Why Indian parents should be allowed to choose whether to have girls

October 3, 2012
October 3, 2012

No observer of India can avoid noting that India lives simultaneously in several centuries: the modern and the ancient jostle for space, the highly technically qualified mix with the illiterate, the rich live cheek by jowl with the poor. It is all chaotic and thoroughly confusing. Like in many other countries, contradictions run wide and deep in India. Indians worship powerful goddesses but the status of women is generally deplorable and girl children are sometimes neglected.

In Indian families, as in other agrarian societies, there is a preference for boys over girls. The desire essentially boils down to economics. Boys are more valuable because they can earn more, the accumulated savings are retained in the family across generations, and are a source of old age security for the parents. Investment in boys, in other words, has a higher rate of return. Girls have lower earnings compared to boys, leave the family when they get married, and what is worse, the family has to pay a dowry to get them married.

In the bad old days, people prayed for sons and cursed their fate when they were instead gifted with daughters. Out of necessity, they accepted what the random draw of life dealt. In some areas, in some families girls had to endure neglect and lower access to nutrition, health-care and education compared to boys. In others, in extreme circumstances, infanticide of girls happened, although mercifully quite rarely.

But times have changed, and technology has brought good things to life, as the corporate slogan goes. In this case, technology has made possible in utero identification of the sex of an unborn child. It may be that this allows some parents to choose what color to paint their nursery—but that’s only for those rare cases when the families are westernized enough and rich enough to care about. For the vast majority of those who want to know, technology provides the information that enables the selective aborting of female fetuses. The predictable result is that the sex-ratio of the population in some parts of India is skewed severely: too many males relative to females.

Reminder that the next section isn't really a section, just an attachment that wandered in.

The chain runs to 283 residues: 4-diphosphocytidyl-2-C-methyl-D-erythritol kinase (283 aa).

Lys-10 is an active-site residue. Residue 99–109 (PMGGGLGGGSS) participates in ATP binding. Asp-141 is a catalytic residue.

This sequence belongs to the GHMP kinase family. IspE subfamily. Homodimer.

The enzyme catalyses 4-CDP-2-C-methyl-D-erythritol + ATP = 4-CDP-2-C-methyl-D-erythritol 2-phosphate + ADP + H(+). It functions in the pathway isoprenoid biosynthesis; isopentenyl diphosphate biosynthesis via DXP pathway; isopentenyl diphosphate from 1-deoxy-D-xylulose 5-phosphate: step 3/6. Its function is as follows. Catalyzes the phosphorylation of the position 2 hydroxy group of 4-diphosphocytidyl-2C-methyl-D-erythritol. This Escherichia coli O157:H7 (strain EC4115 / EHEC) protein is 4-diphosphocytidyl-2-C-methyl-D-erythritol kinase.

Undisturbed nature delivers slightly fewer girls than boys at birth, the so-called secondary sex-ratio. This translates into 952 girls per 1,000 boys in the 0-6 age group. In India, that ratio has been falling steadily. India’s census figure say that the number for girls deteriorated to 945 in 1991, and fell further to 914 in 2001. Estimates place the number of “missing girls” in India in the order of tens of millions.

The governments of some states in India have enacted laws which forbid selective abortion. Doctors are prevented from revealing information about the sex of an unborn child to the parents. Recently, to take an example, the state of Gujarat has made it mandatory for doctors who perform sonography tests on pregnant women to report the result—and other details about the family—online to the government. Technology once again to the rescue—this time for the benefit of governments which have an interest in controlling the sex-ratio of the population.